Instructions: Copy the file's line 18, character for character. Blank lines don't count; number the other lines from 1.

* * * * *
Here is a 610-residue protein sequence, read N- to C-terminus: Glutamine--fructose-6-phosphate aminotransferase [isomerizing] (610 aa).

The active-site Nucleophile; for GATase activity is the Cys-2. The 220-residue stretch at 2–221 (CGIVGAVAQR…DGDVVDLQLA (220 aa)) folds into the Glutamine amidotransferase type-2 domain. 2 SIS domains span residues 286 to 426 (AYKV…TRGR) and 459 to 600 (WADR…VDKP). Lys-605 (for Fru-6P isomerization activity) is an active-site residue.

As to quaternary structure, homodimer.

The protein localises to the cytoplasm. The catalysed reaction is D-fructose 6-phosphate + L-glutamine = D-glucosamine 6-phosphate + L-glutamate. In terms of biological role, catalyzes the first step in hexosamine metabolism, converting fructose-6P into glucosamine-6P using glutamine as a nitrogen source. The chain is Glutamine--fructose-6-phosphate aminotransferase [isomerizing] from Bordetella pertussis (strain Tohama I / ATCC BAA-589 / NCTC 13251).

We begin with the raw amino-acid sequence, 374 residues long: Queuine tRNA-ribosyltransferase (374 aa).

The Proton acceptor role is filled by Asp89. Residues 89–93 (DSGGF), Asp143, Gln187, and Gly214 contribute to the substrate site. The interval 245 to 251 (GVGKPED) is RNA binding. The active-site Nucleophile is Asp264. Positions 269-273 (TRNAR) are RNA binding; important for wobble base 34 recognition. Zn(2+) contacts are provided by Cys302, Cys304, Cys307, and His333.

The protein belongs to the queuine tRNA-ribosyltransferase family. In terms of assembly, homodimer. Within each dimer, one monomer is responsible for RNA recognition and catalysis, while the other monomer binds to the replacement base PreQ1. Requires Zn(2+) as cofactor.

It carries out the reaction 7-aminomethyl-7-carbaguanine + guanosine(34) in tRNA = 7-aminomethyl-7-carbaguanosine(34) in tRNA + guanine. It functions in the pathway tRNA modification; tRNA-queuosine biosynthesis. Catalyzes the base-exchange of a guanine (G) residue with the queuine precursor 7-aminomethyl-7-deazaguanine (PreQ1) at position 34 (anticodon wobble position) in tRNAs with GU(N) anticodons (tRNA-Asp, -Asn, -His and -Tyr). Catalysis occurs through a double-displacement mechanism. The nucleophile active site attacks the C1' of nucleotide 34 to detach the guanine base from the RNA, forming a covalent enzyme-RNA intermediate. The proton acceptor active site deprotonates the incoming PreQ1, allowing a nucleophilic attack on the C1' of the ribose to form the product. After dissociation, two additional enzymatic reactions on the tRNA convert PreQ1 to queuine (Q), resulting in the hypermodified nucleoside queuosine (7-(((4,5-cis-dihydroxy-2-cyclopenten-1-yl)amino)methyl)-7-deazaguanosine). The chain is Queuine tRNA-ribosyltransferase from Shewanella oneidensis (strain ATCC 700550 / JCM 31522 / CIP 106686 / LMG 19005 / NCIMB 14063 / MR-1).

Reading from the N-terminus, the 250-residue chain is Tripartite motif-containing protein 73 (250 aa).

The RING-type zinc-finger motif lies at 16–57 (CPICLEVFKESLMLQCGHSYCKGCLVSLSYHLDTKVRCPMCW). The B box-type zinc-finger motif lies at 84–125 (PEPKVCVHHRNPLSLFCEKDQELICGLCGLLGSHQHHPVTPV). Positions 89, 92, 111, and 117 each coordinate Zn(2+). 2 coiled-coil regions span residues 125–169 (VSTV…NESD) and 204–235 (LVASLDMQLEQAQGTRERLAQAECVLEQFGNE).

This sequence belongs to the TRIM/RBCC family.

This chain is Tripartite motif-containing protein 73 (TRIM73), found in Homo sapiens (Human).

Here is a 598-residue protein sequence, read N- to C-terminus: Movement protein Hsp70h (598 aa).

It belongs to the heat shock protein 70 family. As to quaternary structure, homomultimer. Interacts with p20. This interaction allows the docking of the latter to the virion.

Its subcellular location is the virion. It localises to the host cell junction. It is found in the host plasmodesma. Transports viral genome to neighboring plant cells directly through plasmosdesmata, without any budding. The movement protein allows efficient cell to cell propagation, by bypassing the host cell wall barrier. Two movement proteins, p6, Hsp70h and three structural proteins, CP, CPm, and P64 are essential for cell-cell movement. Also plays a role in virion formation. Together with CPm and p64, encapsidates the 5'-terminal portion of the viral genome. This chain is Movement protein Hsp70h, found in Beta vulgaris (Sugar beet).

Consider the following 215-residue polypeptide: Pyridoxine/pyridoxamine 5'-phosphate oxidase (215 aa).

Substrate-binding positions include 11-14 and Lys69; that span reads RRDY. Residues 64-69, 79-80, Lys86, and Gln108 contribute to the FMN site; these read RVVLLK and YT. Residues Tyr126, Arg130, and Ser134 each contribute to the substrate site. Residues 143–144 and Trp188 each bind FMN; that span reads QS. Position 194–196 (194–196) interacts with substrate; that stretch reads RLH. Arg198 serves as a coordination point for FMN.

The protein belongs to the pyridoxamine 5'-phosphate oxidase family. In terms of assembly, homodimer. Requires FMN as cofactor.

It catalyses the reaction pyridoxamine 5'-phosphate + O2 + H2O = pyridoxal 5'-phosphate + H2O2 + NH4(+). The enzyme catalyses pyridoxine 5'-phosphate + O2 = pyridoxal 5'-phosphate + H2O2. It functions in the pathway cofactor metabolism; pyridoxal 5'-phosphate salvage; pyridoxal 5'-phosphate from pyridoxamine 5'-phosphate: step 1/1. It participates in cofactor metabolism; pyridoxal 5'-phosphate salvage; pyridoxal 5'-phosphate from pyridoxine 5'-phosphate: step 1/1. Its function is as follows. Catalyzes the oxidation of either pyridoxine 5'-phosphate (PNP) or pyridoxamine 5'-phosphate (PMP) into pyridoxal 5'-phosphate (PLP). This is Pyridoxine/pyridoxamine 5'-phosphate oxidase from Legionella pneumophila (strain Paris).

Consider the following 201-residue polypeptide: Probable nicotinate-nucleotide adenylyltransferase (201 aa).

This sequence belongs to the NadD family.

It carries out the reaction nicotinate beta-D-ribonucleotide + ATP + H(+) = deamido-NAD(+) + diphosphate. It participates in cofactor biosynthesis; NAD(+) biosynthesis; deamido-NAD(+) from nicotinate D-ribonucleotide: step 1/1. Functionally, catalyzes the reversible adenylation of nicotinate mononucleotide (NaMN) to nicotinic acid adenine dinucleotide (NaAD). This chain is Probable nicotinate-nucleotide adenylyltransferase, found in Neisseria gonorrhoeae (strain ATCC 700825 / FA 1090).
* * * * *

The protein belongs to the pyridoxamine 5'-phosphate oxidase family. In terms of assembly, homodimer. Requires FMN as cofactor.